The Canaries and Azores Threatened Conifer Region comprise a group of subtropical oceanic islands in the North Atlantic Ocean which form part of Macronesia. These islands are volcanic and have never been connected to the continents; therefore the floras are products of long distance dispersal by wind, animals and sea, hence the high levels of endemism. Conifers often form an important forest component on most of the islands, for example, Pinus canariensis, the only native pine, is endemic to four of the Canary Islands, where it forms extensive forests. Fire plays an important non-detrimental role in the ecology of the pine forests and this important timber species is well adapted to post-fire regeneration. The only other conifer species native to Macaronesia are Taxus baccata, which is locally threatened in the Azores and three juniper species. Juniperus brevifolia and J. cedrus are both highly threatened but J. phoenicea var. turbinata is of Least Concern and has a broad distribution through the Mediterranean Region and North Africa. Current threats are numerous but perhaps the most serious for conifers are fire and loss of habitat due to invasive non-native species.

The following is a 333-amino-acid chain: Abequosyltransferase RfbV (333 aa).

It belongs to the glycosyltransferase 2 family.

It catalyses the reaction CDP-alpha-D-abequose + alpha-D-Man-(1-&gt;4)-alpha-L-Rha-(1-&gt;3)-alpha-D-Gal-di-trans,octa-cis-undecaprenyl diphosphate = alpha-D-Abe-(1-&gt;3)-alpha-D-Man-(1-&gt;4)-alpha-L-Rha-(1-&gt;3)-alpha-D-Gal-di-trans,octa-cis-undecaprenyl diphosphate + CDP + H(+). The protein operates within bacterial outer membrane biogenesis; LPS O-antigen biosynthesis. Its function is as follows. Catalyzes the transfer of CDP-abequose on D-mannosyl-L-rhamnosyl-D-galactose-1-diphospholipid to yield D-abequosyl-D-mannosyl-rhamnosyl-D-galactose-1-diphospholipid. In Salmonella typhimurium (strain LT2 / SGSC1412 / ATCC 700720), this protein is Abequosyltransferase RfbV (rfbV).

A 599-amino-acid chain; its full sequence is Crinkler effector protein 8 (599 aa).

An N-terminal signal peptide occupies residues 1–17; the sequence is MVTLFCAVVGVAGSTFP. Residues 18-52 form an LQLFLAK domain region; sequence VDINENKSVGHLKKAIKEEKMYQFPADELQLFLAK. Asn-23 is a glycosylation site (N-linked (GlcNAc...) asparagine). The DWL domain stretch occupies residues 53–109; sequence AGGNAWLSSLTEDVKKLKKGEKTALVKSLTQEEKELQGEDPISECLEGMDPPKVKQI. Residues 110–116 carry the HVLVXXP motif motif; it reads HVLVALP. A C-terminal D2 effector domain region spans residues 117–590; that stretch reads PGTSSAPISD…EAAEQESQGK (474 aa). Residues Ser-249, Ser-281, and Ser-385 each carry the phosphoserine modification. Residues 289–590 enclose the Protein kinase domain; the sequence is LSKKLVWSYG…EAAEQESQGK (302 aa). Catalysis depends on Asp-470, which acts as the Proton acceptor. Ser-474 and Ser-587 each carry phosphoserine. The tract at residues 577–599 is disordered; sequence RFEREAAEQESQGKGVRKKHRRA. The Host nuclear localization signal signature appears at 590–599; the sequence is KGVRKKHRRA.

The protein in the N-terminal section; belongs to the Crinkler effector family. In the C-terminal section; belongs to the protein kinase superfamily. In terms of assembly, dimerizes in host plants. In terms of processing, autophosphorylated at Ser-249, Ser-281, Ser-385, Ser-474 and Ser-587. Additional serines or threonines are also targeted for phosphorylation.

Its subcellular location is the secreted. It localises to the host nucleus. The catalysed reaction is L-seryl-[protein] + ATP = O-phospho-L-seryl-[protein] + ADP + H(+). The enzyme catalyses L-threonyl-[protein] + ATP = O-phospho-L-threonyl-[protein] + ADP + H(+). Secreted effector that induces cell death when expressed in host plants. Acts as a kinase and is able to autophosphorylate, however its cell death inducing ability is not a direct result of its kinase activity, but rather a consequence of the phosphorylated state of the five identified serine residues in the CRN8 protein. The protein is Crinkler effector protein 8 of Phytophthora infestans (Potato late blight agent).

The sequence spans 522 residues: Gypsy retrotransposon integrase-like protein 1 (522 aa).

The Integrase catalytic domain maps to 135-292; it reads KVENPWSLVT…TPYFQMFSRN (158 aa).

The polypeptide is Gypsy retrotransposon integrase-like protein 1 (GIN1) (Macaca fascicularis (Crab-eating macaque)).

The only species of Juniperus occurring in the Azores where it is endemic and threatened by competition from invasive alien species and by the expansion of agricultural land. Read full species entry >
Endemic to the Canary Islands and Madeira, where it often occurs at high altitude clinging on to exposed rock outcrops. Threats include grazing and fire. Read full species entry >